Disability is not impending for some. Eight hearing impaired youth of
Himachal Pradesh make a living by selling their Kangra-style miniature paintings, greeting cards and bookmarks, besides painting on village houses. The artists, including three young women, in the age group of 22-26 years, share the expenses of their families with the money they get selling their art.
Initially, the parents of these children were sad and often viewed their children as a curse until, the Chinmaya Organisation for Rural Development (CORD), a self-help group based in Himachal Pradesh's Kangra District, recognised the kids hidden talents in 2001.
A group called the 'Chinmaya Prayas' was formed. Twelve hearing impaired youths was given training in the Kangra style of painting. They were trained for a year with the help of the Kangra Art Gallery in Dharamshala.
Out of the 12 youngsters, six are still school going and attend Kangra painting classes after school hours. Four out of the 12 hearing impaired dropped out from the Kangra Painting Group and took up other vocations promoted by CORD, such as welding, carpentry and running a shop.
"At one time their parents were desperate and they refused to send children to painting classes . Today, they (the youngsters) are earning through their art," said CORD National Director Dr. Kshama Metre.
These youngsters continue to paint with due care of delicacy of line, brilliance of colour and minuteness of decorative details, which are unique to the Kangra style of painting. "I like to draw ladies portraits. Most of my paintings depict Gods. My favourite drawings are of Lord Ganesha and Krishna-Radha," said Anita, one of the artists.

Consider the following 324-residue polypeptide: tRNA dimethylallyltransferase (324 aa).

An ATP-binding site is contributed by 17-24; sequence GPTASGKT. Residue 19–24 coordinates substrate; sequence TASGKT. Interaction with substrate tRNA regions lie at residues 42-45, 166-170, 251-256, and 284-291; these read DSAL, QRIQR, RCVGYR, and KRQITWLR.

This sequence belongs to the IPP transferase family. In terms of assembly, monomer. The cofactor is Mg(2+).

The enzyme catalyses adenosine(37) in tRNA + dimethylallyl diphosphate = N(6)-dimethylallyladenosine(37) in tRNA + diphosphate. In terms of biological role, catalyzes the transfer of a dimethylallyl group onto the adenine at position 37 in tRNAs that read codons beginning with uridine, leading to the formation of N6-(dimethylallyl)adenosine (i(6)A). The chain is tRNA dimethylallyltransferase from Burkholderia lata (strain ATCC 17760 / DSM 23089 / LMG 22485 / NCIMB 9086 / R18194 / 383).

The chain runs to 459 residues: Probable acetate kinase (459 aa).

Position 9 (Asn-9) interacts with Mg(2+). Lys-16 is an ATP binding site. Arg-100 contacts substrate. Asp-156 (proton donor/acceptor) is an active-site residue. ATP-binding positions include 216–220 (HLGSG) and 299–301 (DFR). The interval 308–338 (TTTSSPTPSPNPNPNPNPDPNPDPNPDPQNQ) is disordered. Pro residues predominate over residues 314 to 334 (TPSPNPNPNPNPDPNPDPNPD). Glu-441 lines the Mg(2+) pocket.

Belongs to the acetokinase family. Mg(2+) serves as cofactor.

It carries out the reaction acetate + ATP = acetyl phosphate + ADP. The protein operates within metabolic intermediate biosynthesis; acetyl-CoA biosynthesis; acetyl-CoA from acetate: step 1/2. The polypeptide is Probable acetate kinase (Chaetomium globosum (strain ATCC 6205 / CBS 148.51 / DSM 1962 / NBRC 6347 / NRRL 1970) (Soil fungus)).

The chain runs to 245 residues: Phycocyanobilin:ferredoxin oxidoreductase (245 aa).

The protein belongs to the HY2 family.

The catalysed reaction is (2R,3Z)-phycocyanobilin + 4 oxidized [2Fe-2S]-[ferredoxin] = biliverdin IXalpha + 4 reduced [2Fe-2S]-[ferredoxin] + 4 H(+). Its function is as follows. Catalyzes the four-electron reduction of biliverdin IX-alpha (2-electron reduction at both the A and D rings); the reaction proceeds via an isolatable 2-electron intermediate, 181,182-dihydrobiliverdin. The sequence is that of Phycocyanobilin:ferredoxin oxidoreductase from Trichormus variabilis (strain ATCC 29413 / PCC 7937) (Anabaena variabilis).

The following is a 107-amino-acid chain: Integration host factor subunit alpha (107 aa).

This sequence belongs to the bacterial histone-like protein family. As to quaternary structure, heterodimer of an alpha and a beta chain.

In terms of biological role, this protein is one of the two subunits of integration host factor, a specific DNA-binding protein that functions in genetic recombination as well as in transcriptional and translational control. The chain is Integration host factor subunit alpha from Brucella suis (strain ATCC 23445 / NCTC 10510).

Besides painting, many also earn through stitching and other activities. "I do hand-embroidery when I find time from painting. I also help in my home business of dyeing clothes," said Shivank, who has been painting for the last five years.
Depending upon detailing, intricacies, and theme of the paintings, their price range from Rs 600 to Rs 3000. "These eight artists took a loan of Rs 62,000 in 2004 to print 72,000 greeting cards of their paintings. They were able to return their loan by the end of the season," said Metre.
The works of these youth are slowly being recognised on a larger scale. Last Sunday, they displayed their works at Canada House. David M Malone, the Canadian High Commissioner to India, has bought over a dozen paintings. Of these, Malone says he has presented a few in France and to his friends abroad.
"When I visited the CORD centre in Himachal Pradesh, I saw Shivank's (one of the artists) paintings. They were so beautiful, that I decided to do something for the cause of these youth. Today, I know all the eight artists," said Malone.